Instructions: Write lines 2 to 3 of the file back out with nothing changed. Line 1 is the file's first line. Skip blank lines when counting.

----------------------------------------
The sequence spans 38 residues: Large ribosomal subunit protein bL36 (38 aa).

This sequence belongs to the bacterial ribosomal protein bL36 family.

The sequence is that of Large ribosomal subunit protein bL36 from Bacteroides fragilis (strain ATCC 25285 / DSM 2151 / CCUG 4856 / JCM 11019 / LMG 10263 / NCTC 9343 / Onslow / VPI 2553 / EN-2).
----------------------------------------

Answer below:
This sequence belongs to the bacterial ribosomal protein bL36 family.

The sequence is that of Large ribosomal subunit protein bL36 from Bacteroides fragilis (strain ATCC 25285 / DSM 2151 / CCUG 4856 / JCM 11019 / LMG 10263 / NCTC 9343 / Onslow / VPI 2553 / EN-2).